After his death, a profound sense of loss overwhelmed me. Family members were helpful, but I had the terrible and terrifying feeling of being lost – away from myself. I could hear their voices, understand the actual words, but not really comprehend enough to participate in real conversations.
My meals were merely snacks; enough to sustain me. Sleep was fitful. The loneliness and pervading sense of loss weighed heavily on me. A wonderful friend who truly listened to me and was supportive during my darkest days, shared my first ‘breakthrough’ moment with me. About three months after my husband’s death I told her that a family member reacted angrily to my response that I was just sort of coping. Raising her voice, she told me to ‘get over it’.
I told my friend about how that remark made me sad, but mostly angry, then suddenly realized that the spark of anger was something I’d not felt since my husband’s death. We saw that as a hopeful sign.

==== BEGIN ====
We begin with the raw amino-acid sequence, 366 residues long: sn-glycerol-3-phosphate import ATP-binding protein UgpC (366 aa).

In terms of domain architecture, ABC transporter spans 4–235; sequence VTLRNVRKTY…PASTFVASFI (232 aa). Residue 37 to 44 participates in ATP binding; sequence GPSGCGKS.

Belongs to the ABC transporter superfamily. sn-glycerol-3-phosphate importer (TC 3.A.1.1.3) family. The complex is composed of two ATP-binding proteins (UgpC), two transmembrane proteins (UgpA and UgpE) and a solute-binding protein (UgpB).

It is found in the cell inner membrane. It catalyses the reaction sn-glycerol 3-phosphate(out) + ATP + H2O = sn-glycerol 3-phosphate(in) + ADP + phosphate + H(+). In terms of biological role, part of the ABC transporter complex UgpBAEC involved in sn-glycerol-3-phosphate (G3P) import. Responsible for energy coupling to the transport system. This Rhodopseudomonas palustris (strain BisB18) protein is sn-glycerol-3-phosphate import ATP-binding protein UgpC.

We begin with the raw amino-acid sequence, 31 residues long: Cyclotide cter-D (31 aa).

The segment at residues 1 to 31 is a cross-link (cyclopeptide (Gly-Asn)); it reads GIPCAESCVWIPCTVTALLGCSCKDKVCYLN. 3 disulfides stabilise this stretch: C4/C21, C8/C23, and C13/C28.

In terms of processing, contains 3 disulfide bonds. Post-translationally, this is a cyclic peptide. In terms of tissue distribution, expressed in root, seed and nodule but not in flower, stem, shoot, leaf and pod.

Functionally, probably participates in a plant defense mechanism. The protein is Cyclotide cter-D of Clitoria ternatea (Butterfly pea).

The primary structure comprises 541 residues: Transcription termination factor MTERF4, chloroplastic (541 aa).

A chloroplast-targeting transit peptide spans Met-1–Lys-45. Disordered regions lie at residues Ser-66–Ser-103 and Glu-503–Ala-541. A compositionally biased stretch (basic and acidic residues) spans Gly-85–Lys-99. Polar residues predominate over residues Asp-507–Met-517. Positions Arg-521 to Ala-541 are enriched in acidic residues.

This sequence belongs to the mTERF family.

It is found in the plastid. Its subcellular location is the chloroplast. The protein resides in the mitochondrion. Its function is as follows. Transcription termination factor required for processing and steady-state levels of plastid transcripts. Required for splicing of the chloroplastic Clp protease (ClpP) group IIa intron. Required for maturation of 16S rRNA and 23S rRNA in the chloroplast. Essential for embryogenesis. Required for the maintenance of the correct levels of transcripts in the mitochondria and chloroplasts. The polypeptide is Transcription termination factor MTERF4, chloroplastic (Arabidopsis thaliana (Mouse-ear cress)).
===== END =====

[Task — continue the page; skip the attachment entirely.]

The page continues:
While giving all of my attention and energies to the gardens that summer I gradually regained my physical and emotional strengths. I began to eat better meals and sleep through most nights. Sometimes I sat in the garden and cried then continued the work with my renewed sense of purpose. While walking through my gardens a friend commented, “I know how difficult this year has been for you. Your garden is your victory.”
From that day I knew that I would be all right, or as all right as possible under the circumstances. No longer a recluse as I was during those awful months, I became involved in a few community activities again and travelled occasionally to visit family members. Most importantly, I was taking care of myself.
Now, it’s not all sadness, it’s not all loneliness, it’s not all wonderful or humorous. It is a combination of all of those, as are most peoples’ lives.
Kathleen’s tips for grieving widows:
- Tell a family member or close friend what you need, whether it’s a good meal, a good listener or help with daily chores.
- Try to acknowledge the legitimacy of your feelings; be patient with yourself.
- While reminiscing with family members or friends, don’t let feelings of guilt intrude if you hear the sound of laughter from them or yourself.
If one of your family members is having trouble accepting loss, read When Your Spouse Withdraws Because of Grief.
If you’d like to share your own story of loss, please comment below. Sometimes the best way to get help as a widow or widower is to express your feelings.
You can visit Kathleen Airdrie at Suite101, where she’s a Contributing Writer.